Quick Links
Home Page
Site Map
Monitors
Search Mampam.com
       You are here: Home > Monitors > Varanus beccari
Main Menu
Home
About Mampam
Viper Press
Contact Us
Book Reviews
Varanus Species A-Z
Projects
Butaan Project
Savannah Monitors
Bui Hippo Project
Frogs of Coorg
Polillo Project
Madagascar Bats
Western Visayas
Turkmenistan
Library
Monitor Lizards
Glossop

 

Varanus beccari Print E-mail
Black tree monitor, Beccari's monitor.

Extract from A Little Book of Monitor Lizards © D. Bennett 1995. Viper Press, UK

Varanus beccari Doria 1874

Beccari's monitor is usually considered a subspecies of Varanus prasinus. Sprackland (1990) considered it to be a separate species on the basis of its entirely black colouration and more keeled neck scales. It may also reach a larger size than the emerald monitor with a maximum size of 34cm SVL, 94.5cm TL. Beccari's monitor is apparently found only on the Aru Islands and nothing is known of its ecology. Like emerald monitors they are superbly adapted for an arboreal existence. They may inhabit mangroves swamps and crabs may form an important part of their diet (Pattullo, pers. comm.). In captivity they should be housed in the same manner as emerald monitors. Although the Aru Islands receive less rainfall than the rest of New Guinea the animals appreciate water as much as their green relatives. Like other members of the prasinus group, Beccari's monitors are sociable animals and can usually be housed in groups without incident. The presence of more than one male may increase the chances of initiating courtship. Unusual apparent appeasing behaviour, in which the weaker animal rubs his chin on the dominant animal's pelvis and tail has been observed in these animals (Branham & Wheeler, pers. comm.).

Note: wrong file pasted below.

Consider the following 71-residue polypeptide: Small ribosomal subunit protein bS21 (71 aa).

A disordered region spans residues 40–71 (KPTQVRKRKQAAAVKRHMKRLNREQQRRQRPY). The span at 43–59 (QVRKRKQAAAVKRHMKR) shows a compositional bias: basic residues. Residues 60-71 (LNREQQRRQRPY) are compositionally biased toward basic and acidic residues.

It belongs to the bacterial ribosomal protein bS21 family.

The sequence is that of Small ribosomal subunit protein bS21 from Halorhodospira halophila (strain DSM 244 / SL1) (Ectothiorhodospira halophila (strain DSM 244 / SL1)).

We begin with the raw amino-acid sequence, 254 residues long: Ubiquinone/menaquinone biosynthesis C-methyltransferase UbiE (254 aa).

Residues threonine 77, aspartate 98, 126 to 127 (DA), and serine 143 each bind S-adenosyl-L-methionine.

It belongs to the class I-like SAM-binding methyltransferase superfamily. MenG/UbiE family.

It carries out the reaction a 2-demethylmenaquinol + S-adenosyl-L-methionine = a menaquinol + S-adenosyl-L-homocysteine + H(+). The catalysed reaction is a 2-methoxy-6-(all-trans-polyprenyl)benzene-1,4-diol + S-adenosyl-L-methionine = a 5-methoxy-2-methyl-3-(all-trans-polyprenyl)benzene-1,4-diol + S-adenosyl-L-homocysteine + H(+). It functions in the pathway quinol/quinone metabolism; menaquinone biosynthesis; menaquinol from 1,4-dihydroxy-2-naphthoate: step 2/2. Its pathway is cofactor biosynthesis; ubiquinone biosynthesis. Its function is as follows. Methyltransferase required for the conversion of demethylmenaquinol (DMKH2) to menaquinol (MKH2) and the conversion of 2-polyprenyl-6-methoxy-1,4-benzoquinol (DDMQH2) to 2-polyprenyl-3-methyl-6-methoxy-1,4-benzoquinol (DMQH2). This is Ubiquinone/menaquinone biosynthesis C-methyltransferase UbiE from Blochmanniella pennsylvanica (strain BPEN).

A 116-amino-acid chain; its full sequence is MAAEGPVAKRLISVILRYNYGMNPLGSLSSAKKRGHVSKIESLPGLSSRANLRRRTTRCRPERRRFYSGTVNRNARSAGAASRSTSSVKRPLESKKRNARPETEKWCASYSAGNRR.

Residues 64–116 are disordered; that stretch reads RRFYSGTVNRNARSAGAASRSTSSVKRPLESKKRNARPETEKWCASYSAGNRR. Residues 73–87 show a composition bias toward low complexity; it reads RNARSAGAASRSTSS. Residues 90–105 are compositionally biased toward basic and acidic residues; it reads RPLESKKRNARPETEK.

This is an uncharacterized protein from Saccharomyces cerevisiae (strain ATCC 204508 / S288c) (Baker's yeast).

Image
Varanus becarri


Breeding has been reported on a few occasions (Branham, pers, comm., Wanner 1991, Eidenmuller & Wicker 1992; Biebl 1994b). Clutches of up to six eggs measuring 4.5 X 1.5cm are laid, which hatch after about 240 days at 27.7oC and 172-203 days at 27-30oC. Hatchlings often possess a bright pattern consisting of rows of green or yellow spots which completely disappear within twelve weeks. Unfortunately most hatchlings produced to date have died after a short time. They may be unable to tolerate humidity that is too low or too high and appear to be articularly susceptible to infections. Hatchlings should be handled as little as possible and housed separately. These bonnie wee beasties will feed on a variety of insects and occasional meals of small vertebrates.

Bibliography >>
 
 

 

About Mampam
Savannah Monitor Book

 

Our pet-owners' guide to savannah monitor lizard is the first ever written by people who have studied the animals in the wild and bred them in captivity. There are at least seven books in print about the savannah monitor, but we think this is the only one worth reading! Last few available 

bokcoverall-200.jpg

 

 

 

 

 

 

  

 

Worldwide orders available

 

 
Help Mampam
The Butaan Project
Butaan are Obligate Frugivores!
An obligate frugivore is an animal whose diet throughout its range consist largely of fruit. Other obligate frugivores in the Philippines include flying foxes, hornbills and other birds. The butaan is much larger than any other obligate frugivore in the Philippines and had a much more restricted diet; on Polillo the diet of adult butaan consists almost entirely of eight species of fruits and two species of snails.

 

 

© 2017 Mampam Conservation